Last Wednesday, the Southern Cameroons Defense Forces (SOCADEF), a separatist armed group from Cameroon’s anglophone Ambazonia region, agreed to a ceasefire urged by the United Nations during the COVID-19 pandemic. In a letter written by SOCADEF commander Ebenezer Akwanga and addressed to Cameroonian president Paul Biya, the armed group pledged to support the ceasefire and “ensure the security and free circulation of international observers and humanitarian organizations in Ambazonia… in accordance with human rights law.”
The Cameroonian government is yet to respond to the letter. Two days earlier, on Monday, March 23, UN secretary-general António Guterres had called for “an immediate global ceasefire in all corners of the world”. Mediators from the Switzerland-based Centre for Humanitarian Dialogue quickly reached out to Ambazonia separatist movements to try to get them on board with the ceasefire, with SOCADEF the first to respond to the call.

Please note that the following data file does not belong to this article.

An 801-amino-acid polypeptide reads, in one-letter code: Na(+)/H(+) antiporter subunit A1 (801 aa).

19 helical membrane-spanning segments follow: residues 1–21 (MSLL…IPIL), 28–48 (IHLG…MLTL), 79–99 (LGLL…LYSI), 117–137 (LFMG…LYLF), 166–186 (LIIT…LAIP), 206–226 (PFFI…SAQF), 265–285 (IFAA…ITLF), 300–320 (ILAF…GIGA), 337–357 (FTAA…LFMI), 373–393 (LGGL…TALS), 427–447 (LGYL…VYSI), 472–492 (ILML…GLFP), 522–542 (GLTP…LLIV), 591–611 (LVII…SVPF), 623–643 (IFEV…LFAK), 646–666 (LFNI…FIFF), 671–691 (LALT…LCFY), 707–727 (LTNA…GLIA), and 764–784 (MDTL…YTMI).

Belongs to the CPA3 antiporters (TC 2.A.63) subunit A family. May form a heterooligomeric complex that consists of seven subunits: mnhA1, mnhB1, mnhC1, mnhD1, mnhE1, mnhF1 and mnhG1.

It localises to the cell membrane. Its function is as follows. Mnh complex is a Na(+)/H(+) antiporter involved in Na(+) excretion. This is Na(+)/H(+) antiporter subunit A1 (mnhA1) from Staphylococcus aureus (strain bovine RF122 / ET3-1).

Why It Matters
A viral pandemic occurring in a time of war is a deadly combination for civilians. Wars disrupt humanitarian efforts and squeeze healthcare capacity as resources are directed toward victims of the war. Refugees fleeing from their homes spread the virus, and sometimes humanitarian and relief personnel become targets of deliberate attacks.
The COVID-19 pandemic can provide opportunities for warring parties to set aside their arms as they deal with the more immediate threat, opening up a space for dialogue. Cameroon’s separatist conflict has been raging for almost three years now, displacing hundreds of thousands, most of whom have fled into Nigeria. SOCADEF’s actions may push the Cameroonian government and other armed groups to come to a negotiating table and hash out concerns. How President Biya’s administration responds will determine whether this rare opportunity goes to waste or yields a peaceable outcome.